The NCAA Women’s Volleyball Rules Committee recommended including an option to add a third referee to conduct all video challenge reviews during a match, beginning in the 2020 season.
Before going into effect, rules changes must be approved by the NCAA Playing Rules Oversight Panel, which is scheduled to discuss all women’s volleyball proposals Feb. 26.
The proposed addition of the third referee would be optional for schools and conferences due to the financial implications.
Over the past two seasons, the Southeastern Conference experimented with having a third official handle video challenge reviews. In 2019, the average video review in the SEC was completed in 1 minute, 10 seconds. In NCAA women’s volleyball matches in which the second referee handled video challenge reviews last year, the reviews were completed in an average of 1:29.
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“The committee felt this rule can help streamline the challenge review system in two ways,” said Craig Skinner, rules committee chair and women’s volleyball coach at Kentucky. “First, it can cut down on the time it takes to do the review challenge, and secondly, it allows the first referee and second referee to focus on their jobs. They don’t have to spend time and energy on the technology aspect of the game.”
Skinner added that coaches in his league liked the optics of having a third person not involved in the original call to review coach’s challenges.
“In football, the SEC goes to the conference office for the video reviews,” Skinner said. “The NFL does that, too. It helps that there is another unbiased opinion on the result of the call.”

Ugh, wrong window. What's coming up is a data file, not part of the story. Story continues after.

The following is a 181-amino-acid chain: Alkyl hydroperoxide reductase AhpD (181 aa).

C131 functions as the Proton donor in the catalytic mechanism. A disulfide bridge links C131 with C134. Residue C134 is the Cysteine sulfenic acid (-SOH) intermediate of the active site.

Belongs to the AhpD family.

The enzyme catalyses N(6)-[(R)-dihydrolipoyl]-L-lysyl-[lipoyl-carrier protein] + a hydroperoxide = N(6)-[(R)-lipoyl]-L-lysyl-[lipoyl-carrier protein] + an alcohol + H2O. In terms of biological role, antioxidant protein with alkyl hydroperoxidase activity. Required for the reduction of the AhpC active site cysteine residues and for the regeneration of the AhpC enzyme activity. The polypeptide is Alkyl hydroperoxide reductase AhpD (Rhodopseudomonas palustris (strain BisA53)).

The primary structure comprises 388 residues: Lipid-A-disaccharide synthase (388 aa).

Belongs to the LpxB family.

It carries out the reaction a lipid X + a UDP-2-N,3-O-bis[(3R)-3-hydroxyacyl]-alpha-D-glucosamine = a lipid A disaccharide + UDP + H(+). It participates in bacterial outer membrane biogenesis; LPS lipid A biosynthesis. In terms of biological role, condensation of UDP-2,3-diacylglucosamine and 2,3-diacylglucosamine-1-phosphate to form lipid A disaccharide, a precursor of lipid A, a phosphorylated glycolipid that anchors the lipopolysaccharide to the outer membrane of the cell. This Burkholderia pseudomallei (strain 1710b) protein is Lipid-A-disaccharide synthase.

The committee also recommended the following rules proposals:
- Assessing teams an administrative red card for uniform violations (numbers not contrasting with the color of the uniform) and having teams with uniform violations start the match down 1-0 in the first set.
- Combining plays on whether the ball or a player touched an antenna to the review category of in/out/touch/net violations.
- Allowing coaches to challenge any play when the decision is based on whether a player touched the ball, including back-row attacks and back-row blocks, or whether a player illegally reached over the net.
- Allowing either coach to challenge a fault that occurred before a replay.
- Allowing players to wear shorts or leggings next season, provided all teammates wear the same color.
- Allowing line judges to provide input when requested by the first referee on decisions involving whether the ball or a player touched an antenna or whether a player played the ball in a nonplayable area.
Challenge Review System
Committee members had a thorough discussion regarding the number of video challenge reviews coaches should have.
The committee discussed several scenarios, including concepts where coaches would retain a challenge if the original call is overturned.
After the spirited debate, the committee voted to maintain the current rules of the challenge review system. Each team will have three challenges at the start of the match and will be given one additional challenge should a match reach a fifth set. Regardless of whether the challenge is successful, each challenge can be used only once.
“I felt the committee did a good job of gathering all the information from several different sources to come to the conclusion that our CRS is in a really good place,” Skinner said. “Until we have more information to make it better, we felt that we should stay where we are.”